Opera is work to present, and sometimes requires effort to enjoy…but the payoff is well worth the investment.
I often like to draw people’s attention to the fact that the very word Opera, comes from the latin word meaning work.
I’ve discussed several times on this blog, the amount of work that goes into a successful operatic presentation. From the amount of work that the singers and orchestral musicians must invest in order to prepare, to the many man-hours spent building and painting sets, designing and sewing costumes, marketing, fundraising, the list goes on. I’ve often felt as someone who promotes opera, that we need to open up the doors a little, and invite the public to see the amount of work that goes into bringing this art-form to life. Opera is the intersection of so many different arts, many of which happen long before the singers even board a plane. Why are so many people anxious to invest time and effort into an inherently flawed business model? (opera ticket sales rarely cover even half of the cost). Because the payoff is worth the effort.
This morning, as my wife and I were enjoying our morning coffee, we turned on the TODAY SHOW. The summer concert series was presenting Christina Aguilera. As I sat and watched, I was impressed with her skills as a performer. She is obviously very polished, her performance was energetic, and yes…I even enjoyed her singing. I wasn’t paying terribly close attention, as my wife and coffee were my focus. I did find myself tapping my foot, and it was a pleasant back-drop on a beautiful spring morning. I remarked to my wife as I looked at the sea of people crammed into the plaza, how nice it would be if people were this interested in opera. Her response stopped me in my tracks. “People don’t want to invest that kind of time.”
I spend so much time focusing on the amount of work that it takes to present opera, I have never given myself the chance to think about how much effort it takes in order to enjoy it to the fullest. Why do people gravitate to pop music? No insult Christina, as I mentioned above, I quite enjoyed your performance…but I fear that people gravitate to what is easy. As I mentioned, this performance was background in my morning. I tapped my feet, I felt good. Really….and I’m not ashamed to admit it. I don’t mean to say that your performance didn’t take a great deal of effort, that you haven’t spent hours honing your craft…you obviously have. What I mean is this:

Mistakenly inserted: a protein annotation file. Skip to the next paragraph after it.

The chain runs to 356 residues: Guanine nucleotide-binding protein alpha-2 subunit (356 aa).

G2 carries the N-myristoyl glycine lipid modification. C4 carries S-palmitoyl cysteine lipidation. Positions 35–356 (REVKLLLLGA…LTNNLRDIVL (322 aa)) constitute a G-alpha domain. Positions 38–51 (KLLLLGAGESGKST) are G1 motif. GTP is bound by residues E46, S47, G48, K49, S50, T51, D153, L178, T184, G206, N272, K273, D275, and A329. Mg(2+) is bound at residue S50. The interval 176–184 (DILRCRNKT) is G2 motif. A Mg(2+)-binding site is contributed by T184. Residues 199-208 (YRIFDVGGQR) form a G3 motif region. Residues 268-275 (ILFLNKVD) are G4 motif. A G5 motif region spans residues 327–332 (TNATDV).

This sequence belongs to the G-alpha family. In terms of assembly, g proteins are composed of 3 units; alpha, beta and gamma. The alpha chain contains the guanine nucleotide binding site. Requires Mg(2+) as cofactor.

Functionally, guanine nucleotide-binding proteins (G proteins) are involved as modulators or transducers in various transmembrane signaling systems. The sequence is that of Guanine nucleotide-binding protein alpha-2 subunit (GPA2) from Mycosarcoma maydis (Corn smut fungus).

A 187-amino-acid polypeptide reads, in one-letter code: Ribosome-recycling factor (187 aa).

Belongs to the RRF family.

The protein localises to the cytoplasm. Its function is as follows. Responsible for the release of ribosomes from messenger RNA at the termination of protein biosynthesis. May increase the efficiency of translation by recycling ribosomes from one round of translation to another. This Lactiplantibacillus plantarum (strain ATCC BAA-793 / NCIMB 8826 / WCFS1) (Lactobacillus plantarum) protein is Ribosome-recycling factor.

- The inherent musical language of pop music is simple, and accessible. This is not a bad thing, it just “is what it is.” I don’t mean to sound elitist, but my musical vocabulary is more advanced than the average guy, as I’ve devoted my life to studying it. The average person responds to the simple chord progressions, because they “grew up on it.” The musical language is unknowingly programmed into the human psyche, and becomes part of who we are. The average civilian may not be able to pick up a guitar and play a simple I-IV-V progression, but they KNOW what it is, and they are comfortable. Again, I don’t mean to say that this music is without value…quite the opposite. I love that people respond to it…dance…feel good.
Opera is simply not as accessible, and takes an investment of time and energy in order to enjoy.
I’m always careful when sending someone to the opera for the first time, to select a piece that is going to be accessible, and that will make them want to find out more. Again, I do not mean to be condescending, but let’s face it…if we send someone without a frame of reference to Salome, we might have just missed an opportunity to make a fan. Opera, in order to be truly enjoyed, takes some level of study. The human brain can become familiar with a different musical vocabulary, even without the ability to analyze or describe it. Just as Christina’s fans respond to the simple pop progressions, budding opera fans will be able to differentiate Mozart from Puccini. After hearing a good bit of Verdi, their ears may be more open to the idea of Wagner…Strauss, etc.
In summation, if you are not yet an opera fan….give it another look. Give it three looks. Take a look at the people that are working to bring this expensive and difficult art-form to life. Ask yourself why? Find out more. I’m not proposing that you wipe your I-pod playlist clear of Christina Aguilera, I’m suggesting that you make a little room for Giuseppe Taddei (RIP). I promise that many of you, if you are willing to invest a little bit of time, will find untold musical riches in the world of opera.
What do you think prevents people from becoming opera fans?
Do you think that the art-form should just be allowed to die?
Any ideas regarding how we can reach a new audience?
Be part of the dialogue…